July 14, 2015

Rosetta DelMonteby Rosetta Del Monte

Henri Nowen in The Way of the Heart says without silence the spirit cannot grow. “Solitude is difficult for many people, because they don’t know what to do in the solitude. Most of us are used to being very busy and prductive but in solitude we seem to do nothing. For those who have used productivity as the basis for their self-worth this becomes a drastic if not radical departure from their way of living. But in solitutde we are not completely alone, Christ is with us, and we are deepening our relationship with him.

We enter into solitude first of all to meet our Lord and to be with him and him alone. Our primary task in solitude, therefore, is not to pay undue attention to the many faces which assail us, but to keep the eyes of our mind and heart on him who is our Divine Saviour. Only in the context of grace can we face our sin, only in the place of healing do we dare to show our wounds; only with a single minded attention to Christ can we give up our clinging fears and face our own true nature.

Solitude is thus a place of purification and transformation, the place of the great struggle and the great encounter. Solitude is not simply a means to an end. Solitude is its own end. It is the place where Christ remodels us in his own image and frees us from the victimizing compulsions of the world. It is the place where we want to lead all who are seeking the light in this dark world.”

A friendship with God is the starting point for being an “alongsider” to someone.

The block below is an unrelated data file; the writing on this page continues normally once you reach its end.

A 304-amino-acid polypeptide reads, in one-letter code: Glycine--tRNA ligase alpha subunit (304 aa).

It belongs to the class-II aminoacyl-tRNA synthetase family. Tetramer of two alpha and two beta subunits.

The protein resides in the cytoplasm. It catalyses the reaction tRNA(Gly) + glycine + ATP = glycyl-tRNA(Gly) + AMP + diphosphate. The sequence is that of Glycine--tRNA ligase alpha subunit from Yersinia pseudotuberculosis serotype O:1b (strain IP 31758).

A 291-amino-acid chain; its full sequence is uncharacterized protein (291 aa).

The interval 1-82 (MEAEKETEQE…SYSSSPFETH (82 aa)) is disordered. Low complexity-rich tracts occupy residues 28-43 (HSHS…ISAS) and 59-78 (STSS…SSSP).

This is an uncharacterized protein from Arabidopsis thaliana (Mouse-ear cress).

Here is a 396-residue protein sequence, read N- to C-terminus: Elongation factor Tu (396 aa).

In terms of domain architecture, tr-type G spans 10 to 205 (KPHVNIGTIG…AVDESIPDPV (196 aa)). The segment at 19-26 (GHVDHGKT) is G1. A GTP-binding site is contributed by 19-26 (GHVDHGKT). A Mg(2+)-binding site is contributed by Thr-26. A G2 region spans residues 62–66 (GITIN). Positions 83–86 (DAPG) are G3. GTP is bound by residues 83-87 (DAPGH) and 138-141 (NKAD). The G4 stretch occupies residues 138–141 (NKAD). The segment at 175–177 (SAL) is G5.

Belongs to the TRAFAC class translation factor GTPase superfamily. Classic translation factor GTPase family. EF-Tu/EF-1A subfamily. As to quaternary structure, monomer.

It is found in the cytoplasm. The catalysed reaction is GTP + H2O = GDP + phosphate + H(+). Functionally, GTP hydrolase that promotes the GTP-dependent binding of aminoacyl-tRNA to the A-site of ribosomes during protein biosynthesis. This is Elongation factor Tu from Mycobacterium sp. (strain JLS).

Bill Mowry in The Ways of the Alongsider says that whether you’re a beginner or a frequent companion, we all need to refresh our times of solitude with the Father. He speaks of ways to re-charge your times with God:

  1. Try a different perspective—reading from a different translation gives a different perspecitve to the Scriptures. The Message by Eugene Peterson for example is a good paraphrase.
  2. Pray a Psalm for the particular day. Read it aloud. Read it meditatively.
  3. Take time to sing along with your praise CD.
  4. Use your imagination as a form of meditating. Picture yourself standing with Elijah or joining the disciples at the last supper. What would you hear, taste, small, touch, or see?
  5. Paint a picture. Illustrate a passage in a picture. Don’t worry if it’s just stick figures. 🙂
  6. Take a walk or hike. Walk and pray. As you walk, thank God for the different body parts that you are using. Praise him for his creation.
  7. Do it together. Spend time with the person you are coming alongside. Pray together and then discuss the Scripture. Another person’s insights can be a rich source of motivation.

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